When it comes to retail operating costs, energy is one of the top three expenses. Lighting is, of course, a component of this, accounting for 50% of energy costs for non-food retailers. The typical retail store spends roughly 71 cents per square foot per year — a cost that quickly adds up at the store and chain level.
However, the lighting world has undergone a seismic shift in the past six years. LED technologies are now economically viable, and quickly replacing metal halide, fluorescent and halogen technologies in many businesses. LEDs are five to 10 times more efficient than halogen lighting, and LED fixtures can be 1.2 to 1.4 times more efficient than HID and fluorescent fixtures. This translates to big energy savings.
Target, for example, has achieved a more than 25% energy reduction in lighting by replacing fluorescent fixtures with new LED fixtures and LED retrofit kits. (Target replaced 120,000 59 watt troffers across 100 stores, resulting in 15 million kWh saved annually, or $1.5 million in electricity savings.) As more and more companies choose LEDs, the technology continues to improve and equipment prices continue to plummet.
LED options exist for virtually every lighting application, and many manufacturers are starting to discontinue non-LED equipment. As the market commits even further to LEDs, new opportunities are emerging to harness the inherent benefits to this technology, and leading retailers are sharing their strategies and solutions through the Department of Energy’s Better Buildings Initiative and its Interior Lighting Campaign.
Beyond energy savings
The benefits of LED technology go beyond energy cost reduction. LEDs, which are relatively easy to install or retrofit, can enable dynamic new color-tuning options, reduced cooling costs, and in-store smart communication with customers.
The light from early LEDs was cold and stark, but color options have advanced significantly. LEDs now provide richer color options than fluorescent sources and can draw out blues and purples more than halogen lights, allowing retailers to highlight those colors in merchandise. Beyond richer color options, LEDs allow for dynamic color shifts, known as color tuning. For example, a store could have warm white light in the morning, and cool white light in the evening, using the same fixture to modulate the color.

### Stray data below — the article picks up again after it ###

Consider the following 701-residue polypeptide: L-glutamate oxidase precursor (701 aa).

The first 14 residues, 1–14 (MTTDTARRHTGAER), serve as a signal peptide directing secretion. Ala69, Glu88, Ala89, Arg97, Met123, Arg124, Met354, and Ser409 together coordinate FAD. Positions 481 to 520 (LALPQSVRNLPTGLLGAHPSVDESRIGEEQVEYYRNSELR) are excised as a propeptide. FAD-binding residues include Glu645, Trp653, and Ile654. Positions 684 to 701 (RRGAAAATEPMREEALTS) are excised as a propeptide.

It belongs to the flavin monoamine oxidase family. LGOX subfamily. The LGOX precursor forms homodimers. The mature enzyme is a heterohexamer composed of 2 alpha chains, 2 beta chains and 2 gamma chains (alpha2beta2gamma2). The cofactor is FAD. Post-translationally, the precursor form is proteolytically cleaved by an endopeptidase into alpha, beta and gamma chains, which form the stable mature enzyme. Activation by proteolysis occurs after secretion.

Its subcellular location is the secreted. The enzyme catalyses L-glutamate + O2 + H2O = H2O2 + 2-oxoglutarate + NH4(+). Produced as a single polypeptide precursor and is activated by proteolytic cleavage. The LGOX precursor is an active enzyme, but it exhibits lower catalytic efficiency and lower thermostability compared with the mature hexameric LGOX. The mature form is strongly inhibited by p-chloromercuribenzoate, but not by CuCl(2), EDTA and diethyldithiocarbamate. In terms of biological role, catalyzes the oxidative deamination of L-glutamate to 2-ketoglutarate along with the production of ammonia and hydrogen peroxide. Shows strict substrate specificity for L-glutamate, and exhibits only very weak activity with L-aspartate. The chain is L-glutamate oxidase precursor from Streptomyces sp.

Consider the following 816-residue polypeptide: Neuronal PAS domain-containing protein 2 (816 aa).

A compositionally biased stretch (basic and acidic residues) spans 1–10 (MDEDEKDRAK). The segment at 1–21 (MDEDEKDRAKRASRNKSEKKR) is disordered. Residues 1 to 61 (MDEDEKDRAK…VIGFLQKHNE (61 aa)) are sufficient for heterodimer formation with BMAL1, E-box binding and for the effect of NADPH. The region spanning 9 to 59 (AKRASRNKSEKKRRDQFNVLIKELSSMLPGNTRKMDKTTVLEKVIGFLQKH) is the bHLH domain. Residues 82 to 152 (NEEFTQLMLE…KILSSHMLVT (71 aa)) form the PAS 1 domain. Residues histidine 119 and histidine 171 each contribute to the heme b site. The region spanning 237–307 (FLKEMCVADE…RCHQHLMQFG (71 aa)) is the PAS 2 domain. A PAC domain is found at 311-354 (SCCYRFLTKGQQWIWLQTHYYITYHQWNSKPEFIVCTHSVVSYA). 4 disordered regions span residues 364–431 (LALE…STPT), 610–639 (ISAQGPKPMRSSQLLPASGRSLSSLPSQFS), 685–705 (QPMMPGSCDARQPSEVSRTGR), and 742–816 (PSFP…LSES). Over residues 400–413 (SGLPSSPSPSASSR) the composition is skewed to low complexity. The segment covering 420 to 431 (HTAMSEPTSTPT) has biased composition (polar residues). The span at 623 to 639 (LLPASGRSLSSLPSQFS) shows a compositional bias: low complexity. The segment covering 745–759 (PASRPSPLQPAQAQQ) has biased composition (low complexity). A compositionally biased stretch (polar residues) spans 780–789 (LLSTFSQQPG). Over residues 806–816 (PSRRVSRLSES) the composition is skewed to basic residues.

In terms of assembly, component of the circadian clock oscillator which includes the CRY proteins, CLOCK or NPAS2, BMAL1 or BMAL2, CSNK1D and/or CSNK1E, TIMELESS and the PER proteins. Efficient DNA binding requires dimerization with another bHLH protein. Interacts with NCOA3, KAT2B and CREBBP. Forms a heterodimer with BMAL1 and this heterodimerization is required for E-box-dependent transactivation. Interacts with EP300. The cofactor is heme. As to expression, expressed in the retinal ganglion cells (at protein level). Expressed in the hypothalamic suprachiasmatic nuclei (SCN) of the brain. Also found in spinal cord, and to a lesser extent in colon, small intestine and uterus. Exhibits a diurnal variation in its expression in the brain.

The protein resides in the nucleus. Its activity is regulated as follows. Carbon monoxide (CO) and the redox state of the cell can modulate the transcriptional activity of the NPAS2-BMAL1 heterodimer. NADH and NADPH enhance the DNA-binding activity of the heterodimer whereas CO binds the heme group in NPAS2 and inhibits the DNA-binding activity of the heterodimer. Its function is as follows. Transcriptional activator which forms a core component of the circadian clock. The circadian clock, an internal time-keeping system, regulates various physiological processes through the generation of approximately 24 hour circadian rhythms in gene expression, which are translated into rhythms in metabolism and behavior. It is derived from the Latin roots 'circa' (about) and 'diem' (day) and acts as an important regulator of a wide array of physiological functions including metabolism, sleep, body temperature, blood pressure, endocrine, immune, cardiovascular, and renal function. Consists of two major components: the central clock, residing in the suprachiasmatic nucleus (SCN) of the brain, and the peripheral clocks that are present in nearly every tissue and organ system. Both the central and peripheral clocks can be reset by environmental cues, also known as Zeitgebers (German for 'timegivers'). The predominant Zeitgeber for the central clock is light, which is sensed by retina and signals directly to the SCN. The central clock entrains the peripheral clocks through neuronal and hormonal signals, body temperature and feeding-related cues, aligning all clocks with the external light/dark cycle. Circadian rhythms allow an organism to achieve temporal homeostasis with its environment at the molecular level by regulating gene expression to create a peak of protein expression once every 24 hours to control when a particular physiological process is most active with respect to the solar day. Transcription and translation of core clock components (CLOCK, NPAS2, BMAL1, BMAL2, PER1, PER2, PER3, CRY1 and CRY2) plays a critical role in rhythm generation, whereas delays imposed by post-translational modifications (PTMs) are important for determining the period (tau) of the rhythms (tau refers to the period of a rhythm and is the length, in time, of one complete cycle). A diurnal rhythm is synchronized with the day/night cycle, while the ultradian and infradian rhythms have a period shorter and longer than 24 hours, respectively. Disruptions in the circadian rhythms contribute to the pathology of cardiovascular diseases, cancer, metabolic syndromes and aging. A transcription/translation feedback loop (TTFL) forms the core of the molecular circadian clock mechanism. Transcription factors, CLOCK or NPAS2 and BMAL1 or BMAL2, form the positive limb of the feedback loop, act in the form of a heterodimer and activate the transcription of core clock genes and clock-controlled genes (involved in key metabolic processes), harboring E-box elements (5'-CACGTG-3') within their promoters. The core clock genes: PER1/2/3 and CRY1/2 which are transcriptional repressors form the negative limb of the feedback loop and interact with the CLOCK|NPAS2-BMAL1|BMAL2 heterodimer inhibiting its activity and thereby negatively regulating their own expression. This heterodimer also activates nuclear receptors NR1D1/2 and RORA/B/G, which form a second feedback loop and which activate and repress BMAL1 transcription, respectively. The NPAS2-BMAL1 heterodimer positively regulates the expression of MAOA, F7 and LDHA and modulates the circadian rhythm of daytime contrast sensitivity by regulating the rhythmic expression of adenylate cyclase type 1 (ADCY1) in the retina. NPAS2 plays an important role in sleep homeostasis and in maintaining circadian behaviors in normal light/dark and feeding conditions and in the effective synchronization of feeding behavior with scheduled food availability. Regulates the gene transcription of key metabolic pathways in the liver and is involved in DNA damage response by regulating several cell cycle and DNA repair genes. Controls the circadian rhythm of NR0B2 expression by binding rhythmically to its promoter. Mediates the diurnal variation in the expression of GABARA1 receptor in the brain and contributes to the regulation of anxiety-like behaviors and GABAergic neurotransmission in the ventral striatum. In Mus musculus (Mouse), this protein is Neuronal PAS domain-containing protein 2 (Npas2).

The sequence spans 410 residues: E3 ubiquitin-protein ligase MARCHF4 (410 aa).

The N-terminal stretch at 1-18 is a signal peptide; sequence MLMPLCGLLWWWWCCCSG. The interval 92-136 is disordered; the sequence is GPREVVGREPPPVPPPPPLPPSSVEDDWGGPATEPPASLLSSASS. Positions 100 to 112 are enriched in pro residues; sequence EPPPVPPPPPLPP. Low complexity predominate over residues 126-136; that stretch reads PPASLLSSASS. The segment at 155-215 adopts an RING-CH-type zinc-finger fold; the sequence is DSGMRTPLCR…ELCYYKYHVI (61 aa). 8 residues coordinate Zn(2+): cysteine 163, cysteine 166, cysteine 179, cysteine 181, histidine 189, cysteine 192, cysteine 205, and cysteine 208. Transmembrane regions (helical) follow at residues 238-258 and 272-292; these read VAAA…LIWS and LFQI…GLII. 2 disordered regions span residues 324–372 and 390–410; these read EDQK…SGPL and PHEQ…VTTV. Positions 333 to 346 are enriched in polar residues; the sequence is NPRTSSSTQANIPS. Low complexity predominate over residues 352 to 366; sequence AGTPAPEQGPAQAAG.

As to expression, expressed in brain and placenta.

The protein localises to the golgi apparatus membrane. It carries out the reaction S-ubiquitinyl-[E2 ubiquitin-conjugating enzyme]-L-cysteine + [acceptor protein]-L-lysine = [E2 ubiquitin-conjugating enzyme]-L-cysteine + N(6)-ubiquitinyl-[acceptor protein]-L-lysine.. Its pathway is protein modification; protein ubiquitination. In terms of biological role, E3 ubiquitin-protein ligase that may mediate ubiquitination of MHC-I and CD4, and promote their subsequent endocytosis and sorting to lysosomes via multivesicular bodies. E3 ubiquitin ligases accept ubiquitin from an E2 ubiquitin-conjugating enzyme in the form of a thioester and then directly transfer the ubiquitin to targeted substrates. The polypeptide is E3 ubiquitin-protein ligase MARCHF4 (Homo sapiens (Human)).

Retailers can leverage their LED lighting systems to tap into the Internet of Things. Visible Light Communication, also known as Li-Fi, works like Wi-Fi for computers, but instead of using radio signals, light signals that are imperceptible to humans are broadcast by the LEDs and picked up by customers’ phones, providing connections at just the right time and place. For example, Li-Fi can be used to share a coupon directly to a customer’s phone when they walk by a display.
This new lighting benefit is not yet regularly monetized by retailers, but if incorporated, it has the potential to increase revenue enough to help offset the cost of installation.
Because all electrical devices, including lighting, produce heat when they operate, more efficient lighting results in a reduced cooling load. As a rule of thumb, every three watts of lighting reduction offers a one-watt reduction in cooling loads, further increasing energy savings on top of the reduced lighting costs. In the best case scenario, retailers can downsize or even eliminate some heating and cooling equipment because of the additional load reduction.
In new construction, dedicated LED fixtures are an easy and cost-effective option. For retrofits, however, the labor costs of installing new fixtures can be cost prohibitive, so LED replacement lamps and kits are more often a better solution.
There are many available retrofit options that allow for improved optical design and the potential use of controls or communications. In some cases, LED lamps can be installed as direct replacements for incandescent lamps with virtually no additional labor costs above a typical lamp replacement.
For fluorescent lamps, tubular LEDs may be an alternative. Although TLEDs may have lower upfront costs, they may also have greater lifetime costs because certain TLEDs operate on fluorescent ballasts and in time, those ballasts will fail and require a replacement.
Retrofit kits have the advantage of allowing retailers to achieve energy savings while still managing the depreciation of the larger capital investment in the original fixture.
Michael Myer is a lighting expert at Pacific Northwest National Laboratory, a U.S. Department of Energy national laboratory working with companies as part of the Better Buildings Alliance.
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